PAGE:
Effects of a Border-adjusted Corporate Tax

U.S. firms pay the world’s highest corporate tax rate — a federal tax of 39.1 percent combined with an average 4.1 percent state tax on profits from domestic sales, or foreign sales (when and if the profits are repatriated). In contrast, the lower tax rate embedded in the prices of those goods produced in other countries and shipped to the United States often gives them a competitive advantage, whether due to other countries’ lower valueadded taxes (VAT) or much lower corporate tax rates.

Massive Growth & New Fiscal Imbalances

President Trump’s proposed tax plan will create 3,000,000 new jobs and 5 percent economic growth in the first year alone. But the tax cuts and proposed additional spending will translate to large future fiscal imbalances for taxpayers in the coming years, according to an analysis from the NCPA.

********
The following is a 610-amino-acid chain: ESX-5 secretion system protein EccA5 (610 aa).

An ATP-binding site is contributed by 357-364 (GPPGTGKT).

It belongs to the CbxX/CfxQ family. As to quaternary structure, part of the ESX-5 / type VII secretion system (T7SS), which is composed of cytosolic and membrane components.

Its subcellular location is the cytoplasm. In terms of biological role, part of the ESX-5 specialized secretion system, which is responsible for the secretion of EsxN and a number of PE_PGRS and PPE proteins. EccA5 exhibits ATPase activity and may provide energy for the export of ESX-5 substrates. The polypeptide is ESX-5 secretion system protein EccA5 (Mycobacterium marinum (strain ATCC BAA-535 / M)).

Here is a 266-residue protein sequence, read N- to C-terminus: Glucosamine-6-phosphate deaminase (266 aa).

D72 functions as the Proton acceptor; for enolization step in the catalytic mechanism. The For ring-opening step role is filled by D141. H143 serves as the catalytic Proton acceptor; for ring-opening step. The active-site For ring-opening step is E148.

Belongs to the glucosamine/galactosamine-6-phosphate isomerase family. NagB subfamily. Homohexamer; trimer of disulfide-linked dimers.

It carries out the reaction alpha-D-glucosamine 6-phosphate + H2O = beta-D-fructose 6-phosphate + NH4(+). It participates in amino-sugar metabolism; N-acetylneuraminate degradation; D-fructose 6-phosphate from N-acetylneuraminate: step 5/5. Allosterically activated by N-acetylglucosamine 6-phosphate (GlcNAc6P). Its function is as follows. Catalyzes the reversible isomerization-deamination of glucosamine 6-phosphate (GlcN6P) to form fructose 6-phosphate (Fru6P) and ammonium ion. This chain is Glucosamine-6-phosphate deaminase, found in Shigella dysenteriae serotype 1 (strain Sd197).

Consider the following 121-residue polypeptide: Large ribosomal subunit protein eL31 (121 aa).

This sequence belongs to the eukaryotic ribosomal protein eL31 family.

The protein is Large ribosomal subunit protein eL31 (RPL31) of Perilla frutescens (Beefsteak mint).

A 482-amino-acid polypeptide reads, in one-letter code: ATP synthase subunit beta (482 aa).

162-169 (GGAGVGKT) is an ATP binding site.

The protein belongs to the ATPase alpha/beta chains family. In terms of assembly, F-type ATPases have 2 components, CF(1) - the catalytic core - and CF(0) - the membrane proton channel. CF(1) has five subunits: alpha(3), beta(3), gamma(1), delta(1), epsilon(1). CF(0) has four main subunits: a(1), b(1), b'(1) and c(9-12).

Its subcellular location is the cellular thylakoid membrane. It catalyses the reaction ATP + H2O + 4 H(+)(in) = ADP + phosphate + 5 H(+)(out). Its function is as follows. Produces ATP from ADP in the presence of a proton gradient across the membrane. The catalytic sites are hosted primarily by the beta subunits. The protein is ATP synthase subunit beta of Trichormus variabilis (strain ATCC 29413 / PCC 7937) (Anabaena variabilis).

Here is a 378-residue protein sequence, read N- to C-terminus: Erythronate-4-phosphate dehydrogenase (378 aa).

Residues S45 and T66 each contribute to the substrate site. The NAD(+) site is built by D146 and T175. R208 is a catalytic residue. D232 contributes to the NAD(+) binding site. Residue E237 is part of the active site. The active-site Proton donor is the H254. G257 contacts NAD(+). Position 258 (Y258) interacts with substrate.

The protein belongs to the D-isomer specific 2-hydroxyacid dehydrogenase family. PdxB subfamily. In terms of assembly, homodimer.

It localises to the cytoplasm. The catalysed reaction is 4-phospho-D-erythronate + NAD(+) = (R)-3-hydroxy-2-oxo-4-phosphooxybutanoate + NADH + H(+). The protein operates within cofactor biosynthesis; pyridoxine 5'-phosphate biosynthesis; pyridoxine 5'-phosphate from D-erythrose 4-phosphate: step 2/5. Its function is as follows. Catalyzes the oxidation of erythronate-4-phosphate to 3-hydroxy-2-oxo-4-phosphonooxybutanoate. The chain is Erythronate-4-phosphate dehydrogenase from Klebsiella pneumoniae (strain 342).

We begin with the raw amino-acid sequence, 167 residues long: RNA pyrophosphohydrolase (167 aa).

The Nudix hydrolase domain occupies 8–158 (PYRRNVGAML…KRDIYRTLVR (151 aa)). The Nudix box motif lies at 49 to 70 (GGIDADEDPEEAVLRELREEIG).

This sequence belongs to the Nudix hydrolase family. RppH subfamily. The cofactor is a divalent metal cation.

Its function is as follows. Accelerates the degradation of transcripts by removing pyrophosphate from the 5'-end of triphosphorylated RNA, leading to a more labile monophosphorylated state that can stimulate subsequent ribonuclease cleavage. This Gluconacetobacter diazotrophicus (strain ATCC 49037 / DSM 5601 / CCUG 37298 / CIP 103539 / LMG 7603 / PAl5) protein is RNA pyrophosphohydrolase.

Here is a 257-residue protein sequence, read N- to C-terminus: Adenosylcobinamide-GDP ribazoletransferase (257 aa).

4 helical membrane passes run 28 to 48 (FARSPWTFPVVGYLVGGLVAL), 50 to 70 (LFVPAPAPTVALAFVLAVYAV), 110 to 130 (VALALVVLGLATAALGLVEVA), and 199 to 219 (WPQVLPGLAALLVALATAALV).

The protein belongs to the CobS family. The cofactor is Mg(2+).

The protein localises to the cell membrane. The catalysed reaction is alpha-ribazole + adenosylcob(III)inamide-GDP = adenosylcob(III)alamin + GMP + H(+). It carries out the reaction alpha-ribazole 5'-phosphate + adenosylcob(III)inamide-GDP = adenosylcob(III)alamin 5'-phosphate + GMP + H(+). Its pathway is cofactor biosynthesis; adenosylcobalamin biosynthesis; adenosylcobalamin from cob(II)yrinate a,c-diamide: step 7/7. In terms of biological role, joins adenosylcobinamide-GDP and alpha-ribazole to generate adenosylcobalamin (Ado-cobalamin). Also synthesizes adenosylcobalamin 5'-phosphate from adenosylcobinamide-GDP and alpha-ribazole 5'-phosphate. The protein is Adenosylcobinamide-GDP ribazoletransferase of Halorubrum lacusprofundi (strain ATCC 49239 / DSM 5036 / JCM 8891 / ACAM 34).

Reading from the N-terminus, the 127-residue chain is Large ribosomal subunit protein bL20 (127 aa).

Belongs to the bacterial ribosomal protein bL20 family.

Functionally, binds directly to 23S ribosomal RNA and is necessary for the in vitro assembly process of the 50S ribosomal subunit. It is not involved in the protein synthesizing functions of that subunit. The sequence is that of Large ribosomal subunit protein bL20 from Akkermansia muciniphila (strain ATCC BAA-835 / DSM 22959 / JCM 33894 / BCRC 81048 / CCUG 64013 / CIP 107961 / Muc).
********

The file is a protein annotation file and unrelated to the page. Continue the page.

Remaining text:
The Economic Effects of Repealing the Affordable Care Act

The Congressional Budget Office (CBO) recently analyzed the effect of repealing and replacing the Affordable Care Act on federal revenues and the uninsured. There was much hype about their conclusions that 24 million people would be added to the ranks of the uninsured (although about 14 million of those would choose not to buy insurance because they would no longer be forced to). Also, federal deficits would fall by $337 billion over 10 years. However, the CBO did not measure the economic effects of repealing some of the most burdensome aspects of Obamacare, which would create hundreds of thousands of jobs and increase Americans’ personal incomes.

The Economic Effects of the Clinton Tax Proposal

Taxes impinge on individual and business decisions to work, save and invest. Using a dynamic computable general equilibrium model that we created for the National Center for Policy Analysis (the “NCPA-DCGE Model”), we simulate the effects on the U.S. economy of the tax proposal advanced by presidential candidate Hillary Clinton. The plan will generate $615 billion in tax revenue over 10 years. It will exert moderate negative impacts on output, investment, overall employment and household well-being. We briefly compare our findings with other published estimates and contrast the methodology underlying our model with that of other models.